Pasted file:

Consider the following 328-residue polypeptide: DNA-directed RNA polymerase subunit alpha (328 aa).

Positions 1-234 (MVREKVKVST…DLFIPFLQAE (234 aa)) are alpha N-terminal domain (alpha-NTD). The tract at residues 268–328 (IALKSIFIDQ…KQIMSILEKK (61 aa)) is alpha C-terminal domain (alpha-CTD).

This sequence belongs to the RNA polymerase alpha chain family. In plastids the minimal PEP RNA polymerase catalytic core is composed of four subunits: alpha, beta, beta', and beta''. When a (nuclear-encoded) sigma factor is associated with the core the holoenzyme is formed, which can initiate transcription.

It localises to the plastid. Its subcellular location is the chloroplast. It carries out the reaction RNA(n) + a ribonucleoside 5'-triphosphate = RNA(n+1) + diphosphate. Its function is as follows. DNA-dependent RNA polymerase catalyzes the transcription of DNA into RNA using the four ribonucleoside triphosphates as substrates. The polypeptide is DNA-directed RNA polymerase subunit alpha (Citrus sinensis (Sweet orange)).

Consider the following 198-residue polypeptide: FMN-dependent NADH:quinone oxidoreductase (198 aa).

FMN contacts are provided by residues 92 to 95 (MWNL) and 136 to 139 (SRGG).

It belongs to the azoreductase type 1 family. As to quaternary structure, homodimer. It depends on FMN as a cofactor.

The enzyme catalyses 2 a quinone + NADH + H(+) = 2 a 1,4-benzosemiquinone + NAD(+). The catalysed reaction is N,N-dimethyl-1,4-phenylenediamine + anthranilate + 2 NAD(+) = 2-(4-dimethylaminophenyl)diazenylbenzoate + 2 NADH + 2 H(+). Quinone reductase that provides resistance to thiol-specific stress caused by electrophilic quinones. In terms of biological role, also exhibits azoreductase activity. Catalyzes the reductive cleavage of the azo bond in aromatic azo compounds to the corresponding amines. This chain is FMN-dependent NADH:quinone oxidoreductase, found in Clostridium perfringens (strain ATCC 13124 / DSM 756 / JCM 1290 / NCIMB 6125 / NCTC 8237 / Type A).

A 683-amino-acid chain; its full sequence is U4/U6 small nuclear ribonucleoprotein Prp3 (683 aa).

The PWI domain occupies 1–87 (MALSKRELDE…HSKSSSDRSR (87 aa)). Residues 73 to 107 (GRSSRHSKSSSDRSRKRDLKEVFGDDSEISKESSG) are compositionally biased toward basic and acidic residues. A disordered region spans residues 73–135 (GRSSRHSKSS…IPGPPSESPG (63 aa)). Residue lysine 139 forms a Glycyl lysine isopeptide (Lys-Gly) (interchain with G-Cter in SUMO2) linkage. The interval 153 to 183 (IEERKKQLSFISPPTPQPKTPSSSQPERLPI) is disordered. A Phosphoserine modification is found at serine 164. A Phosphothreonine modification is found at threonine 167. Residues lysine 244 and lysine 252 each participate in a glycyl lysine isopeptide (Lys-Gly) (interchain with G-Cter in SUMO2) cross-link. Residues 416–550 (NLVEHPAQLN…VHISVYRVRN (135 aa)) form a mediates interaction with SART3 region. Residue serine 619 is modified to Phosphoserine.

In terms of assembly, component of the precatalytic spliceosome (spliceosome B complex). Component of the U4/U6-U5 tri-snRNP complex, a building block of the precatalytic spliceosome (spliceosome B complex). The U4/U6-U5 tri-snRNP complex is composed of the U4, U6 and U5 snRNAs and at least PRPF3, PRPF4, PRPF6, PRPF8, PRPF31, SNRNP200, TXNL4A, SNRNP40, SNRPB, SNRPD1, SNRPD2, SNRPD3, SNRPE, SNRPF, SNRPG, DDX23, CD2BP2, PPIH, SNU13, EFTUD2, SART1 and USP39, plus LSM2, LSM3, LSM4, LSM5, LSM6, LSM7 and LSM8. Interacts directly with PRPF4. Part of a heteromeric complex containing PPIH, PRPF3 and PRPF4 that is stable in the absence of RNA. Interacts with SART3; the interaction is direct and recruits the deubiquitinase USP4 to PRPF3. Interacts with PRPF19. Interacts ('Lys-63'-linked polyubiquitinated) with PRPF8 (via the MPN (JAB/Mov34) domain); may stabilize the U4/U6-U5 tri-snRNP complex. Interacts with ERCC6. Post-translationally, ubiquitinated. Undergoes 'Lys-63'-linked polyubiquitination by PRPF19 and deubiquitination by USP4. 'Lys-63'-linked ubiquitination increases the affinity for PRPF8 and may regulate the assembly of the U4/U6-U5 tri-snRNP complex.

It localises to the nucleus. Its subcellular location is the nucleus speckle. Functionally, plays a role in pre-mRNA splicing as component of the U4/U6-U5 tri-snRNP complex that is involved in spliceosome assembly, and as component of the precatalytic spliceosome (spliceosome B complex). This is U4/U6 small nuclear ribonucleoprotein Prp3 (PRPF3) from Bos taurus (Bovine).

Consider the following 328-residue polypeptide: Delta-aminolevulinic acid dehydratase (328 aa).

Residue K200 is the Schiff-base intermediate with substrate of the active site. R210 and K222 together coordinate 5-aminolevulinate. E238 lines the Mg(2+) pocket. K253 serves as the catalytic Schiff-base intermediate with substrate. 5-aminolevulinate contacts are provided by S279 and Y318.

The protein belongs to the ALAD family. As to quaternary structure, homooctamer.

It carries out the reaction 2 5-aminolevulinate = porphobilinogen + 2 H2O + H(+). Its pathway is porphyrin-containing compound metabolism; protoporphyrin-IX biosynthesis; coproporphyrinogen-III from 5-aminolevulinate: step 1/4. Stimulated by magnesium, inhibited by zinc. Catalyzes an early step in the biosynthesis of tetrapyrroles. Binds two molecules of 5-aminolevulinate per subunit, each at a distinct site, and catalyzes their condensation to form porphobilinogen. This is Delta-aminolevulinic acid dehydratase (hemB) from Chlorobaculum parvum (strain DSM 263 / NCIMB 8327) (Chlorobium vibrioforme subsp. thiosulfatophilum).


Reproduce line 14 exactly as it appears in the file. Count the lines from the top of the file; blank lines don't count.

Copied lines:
Residue K200 is the Schiff-base intermediate with substrate of the active site. R210 and K222 together coordinate 5-aminolevulinate. E238 lines the Mg(2+) pocket. K253 serves as the catalytic Schiff-base intermediate with substrate. 5-aminolevulinate contacts are provided by S279 and Y318.